Leg Length Check: How do we use it in shin tai?

The leg length check that we use in shin tai is used for assessing soft tissue stress in the body and also alignment of the pelvic structure. Usually the assessment for soft tissue stress is done in prone position (face down), while the structural assessment is done in supine (face up).

The leg length check is a valuable tool to feel into the body and gather information to guide treatment

Assessing Meningal Stress


When doing Central Channel we use the leg length check to assess soft tissue stress in the body, especially meningal stress patterns. The receiver is in prone position (except in some advanced central channel work) and the assessment of leg length discrepancy is done at the heels. While holding the feet in the leg length check position, look down at the most inferior level of the heels and determine which side, if any, is ‘short.’

Keep in mind that the leg length check is not actually a check of leg length itself; it is an indicator of soft tissue stress patterns in the body, especially the meninges. Restriction and unsymmetrical torquing of the resulting tension patterns throughout the body can cause one side to appear shorter than the other. This assessment is usually done in prone position so that the sacrum is more free floating and possible structural misalignments there are not dominating the reading.

Why do we check at the heels in this case? Compression that could be present in the joint articulations between the interior malleolus and the calcaneus bone of the heel is considered a valid part of the leg length reading and should be included in the assessment. This goes for any shin tai work that is using leg length check as an evaluation of soft tissue and meningal stress in the system. For those of you who have studied advanced central channel work, this applies when doing the check in prone or supine position. It can be of value to notice if there are compressive forces between the malleolus and heel and keep an eye on how this can change.

Assessing Structure


We check leg length at the internal malleoli when assessing the structure, because it gives the most accurate reading of pelvic structural alignment. In this case we do not want to include the effects of compressive forces within soft tissue of the ankle bones in our evaluation, because we want the reading to be giving information primarily about the alignment of the structure, not the soft tissue system. We do this structural check in supine position so that the sacrum is stabilized; this makes meningal/soft tissue effects from everything above the sacrum less of a factor in the reading.

Central Channel Diagnostic Tools

Let’s review the evaluation tools we can use when doing central channel work. These diagnostic methods are used to gather information about the body and serve as guides to treatment:

  • Motion - observation around and in the body for movements and impressions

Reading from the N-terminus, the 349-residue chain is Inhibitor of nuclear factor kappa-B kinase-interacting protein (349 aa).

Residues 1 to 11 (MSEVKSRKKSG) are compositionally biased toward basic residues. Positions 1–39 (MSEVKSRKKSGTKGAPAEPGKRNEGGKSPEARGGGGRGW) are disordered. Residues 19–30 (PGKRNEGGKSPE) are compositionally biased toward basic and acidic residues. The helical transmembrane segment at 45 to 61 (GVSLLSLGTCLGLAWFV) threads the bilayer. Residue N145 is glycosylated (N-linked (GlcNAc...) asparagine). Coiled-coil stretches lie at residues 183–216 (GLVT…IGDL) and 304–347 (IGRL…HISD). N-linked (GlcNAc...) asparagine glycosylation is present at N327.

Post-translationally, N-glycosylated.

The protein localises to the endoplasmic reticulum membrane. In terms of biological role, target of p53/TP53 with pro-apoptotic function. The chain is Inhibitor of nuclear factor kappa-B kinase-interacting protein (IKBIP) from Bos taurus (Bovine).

• Radiation - check by scanning with hand or 3rd eye

  • Achilles Tendons - gentle palpation to assess tension and symmetry; notice the qualities in each side: tension, stiffness, asymmetry, curvature, etc. - this can give information about the stress level and stress history in the system

  • Leg Length Check - traction, dorsiflexion, eversion, adduction - all in one fluid motion

  • Critical Point/Alert Response - the critical point is a sensation, it catches our attention

These evaluations can be used on their own or all together. When the body is in pre-phase I or phase I motion, they are used in a more deliberate, systematic way in order to facilitate the more linear treatment to proceed effectively. As restrictive patterns begin to loosen and release and life force circulates and creates more motion, these assessment tools tend to be used more fluidly as they present themselves to the practitioner.

Leg Length Check Details

The Leg Length Check is an evaluation to get information about the amount and type of stresses in a receiver’s system. Usually the short leg is ‘apparent’ and not actually shorter than the other. This becomes clear as the stress patterns release and the ‘short’ leg becomes equal or longer and stays that way for longer periods of time.

A true short leg is possible, but not that common. In our experience, it is anatomically present in less than 5% of people. Working with someone with a true short leg demands more focus, as you will be adjusting your reading to see ‘equal’ differently than usual.


The leg length check takes practice and finesse to do. Do not take it for granted! It develops over time, can always be improved, and you will learn new facets of it as you gain experience. Let’s go over the 4 parts of the leg length check:

  1. Traction - just enough to take out the slack;  connect up through the meninges into the occiput; make sure not to push in after the initial tractioning (this is a common mistake, even among experienced practitioners)

  2. Dorsiflexion - flex to the easy motion barrier

  3. Eversion - do not butterfly the feet outwards

  4. Adduction - do not need to force feet all the way together, take the adduction firmly into to the easy motion barrier of the movement and then assess from there

These four parts eventually become integrated into one smooth motion. It is a good idea to break them down sometimes and do the leg length check very deliberately in order to check on your technique.

Another aspect to consider is that the quality of the leg length check changes depending on what phase of motion is happening in the body. More motion = a less deliberate, physical leg length check.

  • Phase I motion: the check is more mechanical and clinical; all 4 parts are incorporated deliberately